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    The relevance of whether you live in the UK is whether you will be suffering the consequences of how these riots are dealt with. That of course is obvious, which is one of the reasons why I think that you’re arguing unreasonably. There are two strands:
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    (1) If the context is not corrected, tension will continue to rise. That would degrade the social environment for everyone, and could lead to further rioting in the future.
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    (2) If the only response is more policing and harsher punishments, all of us will have to live under that, not just the small proportion of rioters.

  • Clark

    John Goss, I am in a cleft stick; I can neither condone nor condemn the rioting. If voting or peaceful protesting could bring about change, I could condemn the rioting, but all reasonable approaches for inducing change have been discredited by their ineffectiveness. The responsibility for THAT lies squarely with the politicians.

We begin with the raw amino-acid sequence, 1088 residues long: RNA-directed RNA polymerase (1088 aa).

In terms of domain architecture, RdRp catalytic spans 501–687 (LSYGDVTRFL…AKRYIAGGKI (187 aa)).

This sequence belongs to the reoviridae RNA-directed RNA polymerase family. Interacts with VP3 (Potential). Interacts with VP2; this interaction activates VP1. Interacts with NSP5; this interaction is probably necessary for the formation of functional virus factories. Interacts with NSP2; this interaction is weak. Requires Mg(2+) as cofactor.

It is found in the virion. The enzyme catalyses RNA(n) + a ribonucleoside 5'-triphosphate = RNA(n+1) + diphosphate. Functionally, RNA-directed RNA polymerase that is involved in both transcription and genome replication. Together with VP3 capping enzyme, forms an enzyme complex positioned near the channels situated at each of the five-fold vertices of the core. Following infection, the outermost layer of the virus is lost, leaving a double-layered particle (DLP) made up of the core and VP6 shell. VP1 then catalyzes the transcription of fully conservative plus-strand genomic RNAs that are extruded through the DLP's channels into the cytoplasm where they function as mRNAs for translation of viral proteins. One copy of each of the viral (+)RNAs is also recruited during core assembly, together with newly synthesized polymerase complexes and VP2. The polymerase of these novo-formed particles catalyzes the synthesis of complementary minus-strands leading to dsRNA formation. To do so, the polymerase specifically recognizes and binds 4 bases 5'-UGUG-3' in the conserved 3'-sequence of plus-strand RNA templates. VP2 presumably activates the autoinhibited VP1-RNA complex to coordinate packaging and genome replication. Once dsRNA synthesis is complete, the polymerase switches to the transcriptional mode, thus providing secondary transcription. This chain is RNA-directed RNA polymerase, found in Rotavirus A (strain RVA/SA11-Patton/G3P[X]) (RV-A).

• angrysoba

    As the woman on the corner in Hackney observed, the looters are just thieves and their actions make absolutely no sense as a political protest. The victims are the real working class, the proletariat, at the hands of what Marx called the lumpenproletariat, those without any sense of social solidarity who were quite happy to loot small struggling businesses, rob people on the streets, and beat up real working class people who desperately tried to protect their livelihoods.
    .
    For simpering apologists who project their own politics on to these lootings, it can hardly have anything to do with anger about taxes. Many of them, if they’ve even actually paid any taxes at all, will still be a net drain on taxes with their long string of convictions and methodone reliance.

    [/Blimp Mode]

  • Clark

    As the woman on the corner in Hackney observed, the looters are just thieves and their actions make absolutely no sense as a political protest.